“An object. Confused, he lifts the thing in his hands to get a closer look. Cool to the touch, possibly metallic, adorned with small lines and symbols that he doesn’t recognise. Heavier than you would imagine for something so small.”
This is taken from page 3 of The City Around the World, the debut novella from Elliot Harper, and it’s only the beginning of a series of terrifying adventures that befall the protagonist of the story, an unnamed, dirty man lurching from one high to the next, just trying to survive.
He lives in the slums, stuck forever outside the giant walled city of Equatorlis, and reading this book you get the sense that, before finding this object, the man’s days were all the same. Wake up, confused, hungover, on a come down. Find more drugs. Get high, pass out. Wake up, confused, hungover, on a come down. And repeat ad infinitum.
It’s unclear the actual setting of the story, though from various clues you can infer it’s potentially earth, in the distant future. The protagonist goes to see his friend, Tana, who has turned an abandoned supermarket into a library, shelves full of scavenged books.
He has a conversation with a dealer who talks to him about whales, as if they’re mythical creatures, lost to the ages. Though in this same conversation, the dealer talks about how time isn’t linear, how it’s a flat circle (think True Detective), and you begin to wonder if this story is set post-apocalypse, pre-apocalypse, or concurrent to one taking place in a different location.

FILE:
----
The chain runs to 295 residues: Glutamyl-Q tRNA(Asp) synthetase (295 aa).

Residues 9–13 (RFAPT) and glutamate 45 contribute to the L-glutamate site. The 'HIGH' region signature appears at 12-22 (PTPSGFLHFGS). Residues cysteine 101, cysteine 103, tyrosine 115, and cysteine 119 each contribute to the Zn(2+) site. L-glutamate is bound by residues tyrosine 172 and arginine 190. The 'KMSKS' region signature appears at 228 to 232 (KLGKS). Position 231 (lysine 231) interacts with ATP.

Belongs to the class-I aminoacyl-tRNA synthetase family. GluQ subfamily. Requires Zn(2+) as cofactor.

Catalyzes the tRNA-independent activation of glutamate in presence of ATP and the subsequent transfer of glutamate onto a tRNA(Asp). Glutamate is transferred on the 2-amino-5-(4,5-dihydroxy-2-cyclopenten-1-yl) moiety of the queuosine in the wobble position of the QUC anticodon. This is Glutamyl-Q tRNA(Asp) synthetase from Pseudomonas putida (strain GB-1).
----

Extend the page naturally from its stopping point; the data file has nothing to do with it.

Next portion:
The world Harper has built is vast, engaging, so alive and vibrant it’s impossible not to be fascinated with. From Pau Market, a place at once intriguing and dangerous, to the south, where indebted slaves pull buses without engines, fed enough water to keep them upright enough to earn money for their masters.
It isn’t a pleasant place, far from it; but it’s an intriguing place, one you have to keep reading about to try and garner more clues, to try and learn more about what’s going on. Harper feeds information sparingly, but gives just enough so as to keep you hooked, and make you want more.
Our protagonist also encounters the Brotherhood; proud supporters of The Great Wanderer, which is what passes for a god in this horrible civilisation. They’re your typical religious fanatics, and each time they’re encountered, no matter how trivial the meeting, it’s a cause for concern. Harper writes with such a sense of unease, of discomfort, that you’re truly drawn in to the protagonist’s sense of fear, of danger. The book keeps you on edge as it flies through events at a rapid pace, never once letting you pause for breath.
One of my favourite things about novellas is flying through them; I gobbled this one up in two sittings; it would have been one if life had not got in the way. I absolutely loved the story, loved the characters, loved trying to figure out the mystery of who everyone is, and what the hell it is they’re up to.
The book holds enough secrets to keep you guessing, and gives enough away to keep you wanting more. It’s weird fiction sci fi horror at it’s best, and I can’t wait for the next book from this emerging author.